The career of Mr. and Mrs. Bull during the next eight years calls for but little comment. Partly because Tabitha was delicate at first and must be within reach of doctors, they lived for the most part at various coast cities in Africa, where Thomas worked with his usual fervour and earnestness, acquiring languages which he learned to speak with considerable perfection, though Dorcas never did, and acquainting himself thoroughly with the local conditions in so far as they affected missionary enterprise.
He took no interest in anything else, not even in the history of the natives, or their peculiar forms of culture, since for the most part they have a secret culture of their own. All that was done with, he said, a turned page of the black and barbarous past; it was his business to write new things upon a new sheet. Perhaps it was for this reason that Thomas Bull never really came to understand or enter into the heart of a Zulu, or a Basuto, or a Swahili, or indeed of any dark-skinned man, woman, or child. To him they were but brands to be snatched from the burning, desperate and disagreeable sinners who must be saved, and he set to work to save them with fearful vigour.
His wife, although her vocabulary was still extremely limited and much eked out with English or Dutch words, got on much better with them.
“You know, Thomas,” she would say, “they have all sorts of fine ideas which we don’t understand, and are not so bad in their way, only you must find out what their way is.”
“I have found out,” he said grimly; “it is a very evil way, the way of destruction. I wish you would not make such a friend of that sly black nurse-girl who tells me a lie once out of every three times she opens her mouth.”
For the rest Dorcas was fairly comfortable, as with their means she was always able to have a nice house in whatever town they might be stationed, where she could give tennis parties and even little lunches and dinners, that is if her husband chanced to be away, as often he was visiting up-country districts, or taking the duty there for another missionary who was sick or on leave. Indeed, in these conditions she came to like Africa fairly well, for she was a chilly little thing who loved its ample, all-pervading sunshine, and made a good many friends, especially among young men, to whom her helplessness and rather forlorn little face appealed.
The women, too, liked her, for she was kindly and always ready to help in case of poverty or other distresses. Luckily, in a way, she was her own mistress, since her fortune came to her unfettered by any marriage settlements; moreover, it was in the hands of trustees, so that the principal could not be alienated. Therefore she had her own account and her own cheque-book and used her spare money as she liked. More than one poor missionary’s wife knew this and called her blessed, as through her bounty they once again looked upon the shores of England or were able to send a sick child home for treatment. But of these good deeds Dorcas never talked, least of all to her husband. If he suspected them, after one encounter upon some such matter, in which she developed a hidden strength and purpose, he had the sense to remain silent.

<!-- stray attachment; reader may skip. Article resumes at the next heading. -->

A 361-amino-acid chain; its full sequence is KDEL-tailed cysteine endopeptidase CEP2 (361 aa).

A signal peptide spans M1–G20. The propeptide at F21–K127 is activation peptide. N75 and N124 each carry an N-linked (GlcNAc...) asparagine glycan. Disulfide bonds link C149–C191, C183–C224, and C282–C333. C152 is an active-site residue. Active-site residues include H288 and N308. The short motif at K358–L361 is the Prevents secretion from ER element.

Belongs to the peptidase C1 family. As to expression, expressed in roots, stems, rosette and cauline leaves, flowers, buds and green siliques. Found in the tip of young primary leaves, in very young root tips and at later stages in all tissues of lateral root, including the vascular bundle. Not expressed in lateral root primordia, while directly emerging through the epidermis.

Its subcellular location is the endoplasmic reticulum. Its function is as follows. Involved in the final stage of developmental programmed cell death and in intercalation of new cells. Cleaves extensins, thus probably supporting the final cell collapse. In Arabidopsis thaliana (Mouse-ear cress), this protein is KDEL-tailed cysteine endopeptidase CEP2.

So things went on for years, not unhappily on the whole, for as they rolled by the child Tabitha grew acclimatised and much stronger. By this time, although Dorcas loved her husband as all wives should, obeying him in all, or at any rate in most things, she had come to recognise that he and she were very differently constituted. Of course, she knew that he was infinitely her superior, and indeed that of most people. Like everybody else she admired his uprightness, his fixity of purpose and his devouring energy and believed him to be destined to great things. Still, to tell the truth, which she often confessed with penitence upon her knees, on the whole she felt happier, or at any rate more comfortable, during his occasional absences to which allusion has been made, when she could have her friends to tea and indulge in human gossip without being called “worldly.”
It only remains to add that her little girl Tabitha, a name she shortened into Tabbie, was her constant joy, especially as she had no other children. Tabbie was a bright, fair-haired little thing, clever, too, with resource and a will of her own, an improved edition of herself, but in every way utterly unlike her father, a fact that secretly annoyed him. Everybody loved Tabitha, and Tabitha loved everybody, not excepting the natives, who adored her. Between the Kaffirs and Tabitha there was some strong natural bond of sympathy. They understood one another.
At length came the blow.